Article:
EEMA’s 35th Annual Conference – Summary report
In June, more than 100 EEMA members, project partners, government bodies, consultancies and technology vendors, representing 19 countries, converged at Microsoft’s head office in London for EEMA’s 35th Annual Conference. The two-day event took place at a pivotal time in the formation of the digital single market. In less than 18 months it is planned that every EU citizen will be able to access a digital identity wallet on their smart devices.
It is proposed that these wallets will ultimately replace the physical credentials, currently needed to work, live, and travel within the EU. Speaking ahead of the conference, Chair of EEMA, Jon Shamah stated: “There is still much to be done from a technology and policy perspective if the September 2023 target is to be met and at our conference, we are bringing those who can affect positive progress, from across the public and private sector together.”
The conference opened with a keynote session chaired by Tolis Apladas, Program Manager, Electronic Identity & Digital Signing Service, European Commission, focusing on the needs of stakeholders involved in making wallets a success. Jon Shamah, Chair of EEMA commented that ease of use, accessibility and the acknowledgement that not every citizen is tech savvy, is paramount for success. This view was endorsed by Frank Leyman, Head of International Relations at BOSA. He explained that it is his job to offer user-centric and inclusive digital services that work for all citizens in Belgium. However, he also stressed that any solution that works within the country much also work for the rest of Europe. He added that if you don’t make something focused on the citizen then they won’t use it and success is only possible if all countries are working together.
The need for citizen engagement was again highlighted in the session in which conference delegates were introduced to GLASS. One of three EU-funded projects presented at the conference (alongside DE4A and LOCARD), it aims to put individuals at the heart of controlling their own relationship with governments and business by using digital wallets. Professor Bill Buchanan OBE, Director of the Centre for Distributed Computing, Networks and Security at Edinburgh Napier University (a GLASS Consortium Member) stressed the need to bridge the gap between human and digital trust and how that involved bringing citizens with us’. He emphasised the scale of this challenge with 27 countries, 24 languages and 447,706,209 citizens currently present in the European Union.
Providing an insight into three ongoing pilots that are improving access to digital goods and services, was DE4A (Digital Europe for All). Alberto Crespo, DE4A Pilots Coordinator and Head of Blockchain, Identity & Privacy Uni at Atos, chaired a session that demonstrated how the process of doing business, moving and studying abroad are being transformed in line with the EU’s drive towards the Digital Single Market.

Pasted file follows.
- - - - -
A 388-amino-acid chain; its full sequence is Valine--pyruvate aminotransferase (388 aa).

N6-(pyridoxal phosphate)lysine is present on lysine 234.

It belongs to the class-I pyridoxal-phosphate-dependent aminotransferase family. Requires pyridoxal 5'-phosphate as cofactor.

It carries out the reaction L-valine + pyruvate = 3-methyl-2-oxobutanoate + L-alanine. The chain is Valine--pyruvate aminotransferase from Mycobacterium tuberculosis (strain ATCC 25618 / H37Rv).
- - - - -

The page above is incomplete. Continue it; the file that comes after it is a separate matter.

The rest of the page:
The adoption of digital services must be accompanied by the appropriate legal framework. A panel debate, chaired by Igor Marcolongo, Head of Business Compliance, Innovation & Strategy at InfoCert, focused on proposed revisions to current eIDAS regulation (often referred to as eIDAS 2.0) which aims to give citizens more control of their identity, reduce friction and to foster interoperability. The final amendments to the regulation are due to come from European Parliament committees in October 2022.
As well as the need for citizens to ‘buy’ into the concept of digital wallets, it must be sustainable for everyone in the value chain. This observation was made by Mads Pedersen, Key Account Manager at BankID in Norway, in a session debating how existing identity schemes can create digital identity wallets for business and citizens of the future. Fabrizio Leoni at InfoCert, provided an insight into potential commercial models (whether centralised, federated, or decentralised). He stressed the possible market size for digital identity, a prediction from McKinsey & Company was shared that suggests it has the potential to create economic value equivalent to six percent of GDP in the emerging economies and three percent in mature economies by 2030.
The commercial challenge and opportunity were raised again by Joran Frik, Manager, Risk Advisory, Cyber Risk, Deloitte, Belgium who argued that an organisation wants to issue a credential and get paid for it, yet today there is no good mechanism to for making that happen.
With Steve Pannifer and Dave Birch bringing the event to a close with a high-level focus on decentralised identity, drawing on their expertise in payments and the banking sector, the first in-person EEMA Annual Conference since 2019 was heralded as a great success. High levels of attendance, interaction and participation were evident throughout all 13 sessions, as well as much networking and EEMA’s famous Bullards Gin reception.
Gin receptionAttending the conference was Arthur Leijtens of Bicore and FlightMap.com who commented: “EEMA touches topics at a very early stage. EEMA is five to ten years ahead of operational implementation. From an innovation point of view that is very interesting, because technology takes five to ten years to make it mature.” He added: “The strength of EEMA is that it keeps together people who are entrepreneurial in technology, conceptual thinkers and strategic on certain topics.”
You can check the photo gallery of the conference here.